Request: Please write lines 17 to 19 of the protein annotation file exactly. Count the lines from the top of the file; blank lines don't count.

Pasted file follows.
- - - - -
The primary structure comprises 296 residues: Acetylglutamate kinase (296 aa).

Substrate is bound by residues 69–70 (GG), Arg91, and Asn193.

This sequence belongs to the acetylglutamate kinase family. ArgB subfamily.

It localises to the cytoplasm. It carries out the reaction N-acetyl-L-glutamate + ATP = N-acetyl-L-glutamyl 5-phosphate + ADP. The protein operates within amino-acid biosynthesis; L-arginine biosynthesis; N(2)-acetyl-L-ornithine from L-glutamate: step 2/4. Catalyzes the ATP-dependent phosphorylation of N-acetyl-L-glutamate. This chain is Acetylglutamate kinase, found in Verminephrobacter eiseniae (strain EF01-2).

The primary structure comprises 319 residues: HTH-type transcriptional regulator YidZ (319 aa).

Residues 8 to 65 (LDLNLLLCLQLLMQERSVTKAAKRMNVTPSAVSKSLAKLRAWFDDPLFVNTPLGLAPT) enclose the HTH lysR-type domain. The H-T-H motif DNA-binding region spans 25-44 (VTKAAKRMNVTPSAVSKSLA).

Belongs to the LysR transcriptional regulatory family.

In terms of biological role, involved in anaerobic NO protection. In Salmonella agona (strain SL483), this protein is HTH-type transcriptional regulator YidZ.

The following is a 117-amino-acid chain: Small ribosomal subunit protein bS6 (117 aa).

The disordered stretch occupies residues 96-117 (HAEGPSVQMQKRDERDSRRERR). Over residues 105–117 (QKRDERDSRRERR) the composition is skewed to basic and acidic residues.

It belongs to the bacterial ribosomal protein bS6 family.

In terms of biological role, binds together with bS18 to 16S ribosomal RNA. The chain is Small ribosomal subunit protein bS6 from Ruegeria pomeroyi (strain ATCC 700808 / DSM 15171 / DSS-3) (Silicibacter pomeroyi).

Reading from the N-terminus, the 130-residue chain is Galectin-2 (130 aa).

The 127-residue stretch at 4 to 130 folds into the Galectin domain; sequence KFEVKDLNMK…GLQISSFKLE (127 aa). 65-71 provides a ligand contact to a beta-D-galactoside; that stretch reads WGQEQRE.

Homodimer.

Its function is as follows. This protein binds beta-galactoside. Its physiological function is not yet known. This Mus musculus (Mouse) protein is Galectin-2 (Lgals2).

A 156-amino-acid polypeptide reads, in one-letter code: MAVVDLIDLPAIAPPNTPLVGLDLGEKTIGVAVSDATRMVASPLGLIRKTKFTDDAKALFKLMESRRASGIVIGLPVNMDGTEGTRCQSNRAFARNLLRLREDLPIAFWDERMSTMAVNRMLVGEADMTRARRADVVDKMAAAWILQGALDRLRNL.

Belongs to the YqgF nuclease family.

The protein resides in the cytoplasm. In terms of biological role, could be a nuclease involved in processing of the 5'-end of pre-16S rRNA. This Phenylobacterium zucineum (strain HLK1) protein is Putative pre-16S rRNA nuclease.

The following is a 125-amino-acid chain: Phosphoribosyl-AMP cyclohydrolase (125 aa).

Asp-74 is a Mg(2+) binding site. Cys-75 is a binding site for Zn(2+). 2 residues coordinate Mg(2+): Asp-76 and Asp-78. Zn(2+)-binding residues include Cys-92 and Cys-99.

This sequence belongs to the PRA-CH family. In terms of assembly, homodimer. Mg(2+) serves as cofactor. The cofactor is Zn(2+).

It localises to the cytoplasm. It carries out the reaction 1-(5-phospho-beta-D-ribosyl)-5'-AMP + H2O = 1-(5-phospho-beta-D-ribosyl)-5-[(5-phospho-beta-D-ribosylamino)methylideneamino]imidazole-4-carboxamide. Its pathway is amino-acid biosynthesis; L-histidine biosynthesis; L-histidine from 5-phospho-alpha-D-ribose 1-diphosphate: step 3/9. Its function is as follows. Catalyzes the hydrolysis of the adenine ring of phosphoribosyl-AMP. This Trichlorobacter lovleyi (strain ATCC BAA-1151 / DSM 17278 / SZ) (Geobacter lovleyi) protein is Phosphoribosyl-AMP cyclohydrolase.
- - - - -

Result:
A 156-amino-acid polypeptide reads, in one-letter code: MAVVDLIDLPAIAPPNTPLVGLDLGEKTIGVAVSDATRMVASPLGLIRKTKFTDDAKALFKLMESRRASGIVIGLPVNMDGTEGTRCQSNRAFARNLLRLREDLPIAFWDERMSTMAVNRMLVGEADMTRARRADVVDKMAAAWILQGALDRLRNL.

Belongs to the YqgF nuclease family.

The protein resides in the cytoplasm. In terms of biological role, could be a nuclease involved in processing of the 5'-end of pre-16S rRNA. This Phenylobacterium zucineum (strain HLK1) protein is Putative pre-16S rRNA nuclease.